The kind of person who is attracted to trading is not the person who prefers tedium to excitement. This is the raw fact. If we are a trader, we’re probably the kind of person who has shunned a mundane 9-to-5 job for a more unconventional, adventurous profession (many come to trading for this reason). The excitement of working as a full time, active trader appeals to us. We thrive on the uncertainty and endless possibilities. What attracts us to trading, however, may also be a reason for our downfall, unless we are careful. We may be the kind of person who gets bored easily. It is quite possible that the long hours of self-control required to make a profit may be difficult to maintain. This is why many crave for action in the markets. So, eventually, they put on trades that is not part of their plan. It is exactly at this juncture, we break the ‘law of large numbers’ as it assumes that we do the same kind of trades(based on a definite idea) day in/day out. Essentially, we never stick around (or stick around with the same idea) for law of large numbers to work.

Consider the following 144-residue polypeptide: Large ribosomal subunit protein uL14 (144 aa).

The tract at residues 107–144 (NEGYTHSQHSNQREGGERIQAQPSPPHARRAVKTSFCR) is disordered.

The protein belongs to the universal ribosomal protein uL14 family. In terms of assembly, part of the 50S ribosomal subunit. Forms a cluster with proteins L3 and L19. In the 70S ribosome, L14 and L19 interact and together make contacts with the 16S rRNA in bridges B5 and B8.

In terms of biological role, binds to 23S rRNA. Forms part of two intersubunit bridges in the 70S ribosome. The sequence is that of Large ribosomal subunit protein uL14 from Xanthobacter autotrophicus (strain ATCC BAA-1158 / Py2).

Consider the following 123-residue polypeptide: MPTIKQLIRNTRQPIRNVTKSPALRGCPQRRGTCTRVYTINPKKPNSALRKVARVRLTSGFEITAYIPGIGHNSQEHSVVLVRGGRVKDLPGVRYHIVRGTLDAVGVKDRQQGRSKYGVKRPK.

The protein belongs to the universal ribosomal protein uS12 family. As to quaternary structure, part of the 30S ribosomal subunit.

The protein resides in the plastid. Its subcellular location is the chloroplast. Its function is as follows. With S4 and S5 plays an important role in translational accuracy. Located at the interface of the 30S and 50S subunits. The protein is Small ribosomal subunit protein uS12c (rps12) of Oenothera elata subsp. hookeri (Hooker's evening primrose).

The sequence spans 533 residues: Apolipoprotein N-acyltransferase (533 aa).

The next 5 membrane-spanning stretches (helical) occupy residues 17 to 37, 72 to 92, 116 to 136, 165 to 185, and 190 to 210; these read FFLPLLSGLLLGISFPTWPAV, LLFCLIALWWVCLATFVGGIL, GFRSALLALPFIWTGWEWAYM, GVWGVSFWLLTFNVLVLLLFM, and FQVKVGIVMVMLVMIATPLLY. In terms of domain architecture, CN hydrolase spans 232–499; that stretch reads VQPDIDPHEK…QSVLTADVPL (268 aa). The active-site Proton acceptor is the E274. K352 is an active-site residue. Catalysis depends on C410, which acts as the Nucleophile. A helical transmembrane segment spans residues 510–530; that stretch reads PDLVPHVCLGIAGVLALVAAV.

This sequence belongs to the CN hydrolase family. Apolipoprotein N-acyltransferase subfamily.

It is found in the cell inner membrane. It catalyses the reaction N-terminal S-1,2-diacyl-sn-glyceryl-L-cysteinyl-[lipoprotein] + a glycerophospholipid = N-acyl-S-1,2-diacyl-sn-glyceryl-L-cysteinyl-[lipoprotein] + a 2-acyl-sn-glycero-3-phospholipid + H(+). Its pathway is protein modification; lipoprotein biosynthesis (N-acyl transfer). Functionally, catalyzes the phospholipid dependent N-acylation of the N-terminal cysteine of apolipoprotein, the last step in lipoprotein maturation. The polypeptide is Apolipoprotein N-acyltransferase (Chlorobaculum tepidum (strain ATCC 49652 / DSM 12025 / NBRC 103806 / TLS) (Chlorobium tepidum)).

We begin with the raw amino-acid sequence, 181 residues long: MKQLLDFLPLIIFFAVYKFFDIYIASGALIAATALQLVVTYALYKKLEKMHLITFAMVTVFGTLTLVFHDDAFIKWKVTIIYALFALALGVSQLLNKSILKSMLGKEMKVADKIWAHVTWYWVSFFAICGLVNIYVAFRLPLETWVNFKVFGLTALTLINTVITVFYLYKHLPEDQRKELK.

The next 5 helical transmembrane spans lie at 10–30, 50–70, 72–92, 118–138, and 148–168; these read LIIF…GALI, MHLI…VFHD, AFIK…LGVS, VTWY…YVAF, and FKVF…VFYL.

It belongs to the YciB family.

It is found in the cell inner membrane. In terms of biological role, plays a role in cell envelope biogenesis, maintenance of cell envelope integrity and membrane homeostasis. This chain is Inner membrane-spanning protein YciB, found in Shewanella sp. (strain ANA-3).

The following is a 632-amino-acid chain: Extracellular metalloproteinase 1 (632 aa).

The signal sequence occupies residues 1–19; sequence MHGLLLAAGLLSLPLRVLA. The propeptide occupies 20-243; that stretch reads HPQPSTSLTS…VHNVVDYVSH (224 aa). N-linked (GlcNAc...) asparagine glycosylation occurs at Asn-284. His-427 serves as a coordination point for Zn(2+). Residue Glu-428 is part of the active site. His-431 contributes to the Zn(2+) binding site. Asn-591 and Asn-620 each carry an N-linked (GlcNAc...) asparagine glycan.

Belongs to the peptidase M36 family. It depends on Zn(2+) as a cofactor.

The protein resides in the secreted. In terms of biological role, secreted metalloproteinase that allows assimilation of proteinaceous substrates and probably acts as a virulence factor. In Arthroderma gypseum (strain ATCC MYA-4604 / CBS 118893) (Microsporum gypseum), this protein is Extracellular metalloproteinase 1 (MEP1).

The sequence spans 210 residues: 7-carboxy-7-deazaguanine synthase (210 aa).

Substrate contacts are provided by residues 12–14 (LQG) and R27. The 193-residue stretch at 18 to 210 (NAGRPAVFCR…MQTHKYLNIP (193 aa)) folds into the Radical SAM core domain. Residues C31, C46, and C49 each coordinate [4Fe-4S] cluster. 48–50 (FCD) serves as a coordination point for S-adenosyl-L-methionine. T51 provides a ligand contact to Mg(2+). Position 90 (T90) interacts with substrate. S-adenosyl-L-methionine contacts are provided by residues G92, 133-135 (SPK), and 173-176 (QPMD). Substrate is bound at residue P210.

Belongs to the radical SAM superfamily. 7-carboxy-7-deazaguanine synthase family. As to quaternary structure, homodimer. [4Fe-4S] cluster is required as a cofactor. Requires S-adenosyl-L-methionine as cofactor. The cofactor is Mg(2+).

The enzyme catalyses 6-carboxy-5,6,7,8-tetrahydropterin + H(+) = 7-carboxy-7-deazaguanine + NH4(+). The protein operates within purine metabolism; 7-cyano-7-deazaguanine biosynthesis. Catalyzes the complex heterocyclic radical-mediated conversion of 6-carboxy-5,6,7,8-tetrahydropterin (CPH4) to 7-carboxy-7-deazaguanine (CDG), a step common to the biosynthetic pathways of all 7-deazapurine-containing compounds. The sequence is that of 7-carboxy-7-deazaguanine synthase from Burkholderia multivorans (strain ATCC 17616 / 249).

How to gain from Law of large numbers

It would be prudent if a trader(new and experienced alike) does the following –

1. Create a trading plan
2. Backtest the plan with large sample size (never fall victim to small sample skewing)
3. Determine your risk based on backtesting parameters
4. Create a money management plan
5. Stick to the plan to let the law of large numbers work

Final thoughts

It is illogical to subscribe to the theory that ” you’re only as good as your last trade. ” If you are going to trade for a living, there is no last trade, only the next trade. Whether, our last trade was a winner or a loser, it has absolutely no bearing on the outcome of our next trade.

Unlike gambling, a winning streak by a trader will NOT eventually be overcome by the parameters of the game, unless he somehow convinces himself that this is his inevitable outcome. Trading is not gambling where the house has the edge (let us not focus on the broker’s commission and negative sum game for a moment). Trading is a performance based activity that requires skill, technique, experience and above all, practice. Most important though, the trader must have the right attitude, focus, patience, and self-confidence, and then the trader will be the one who possesses the edge – not the other way around 🙂

Happy trading !!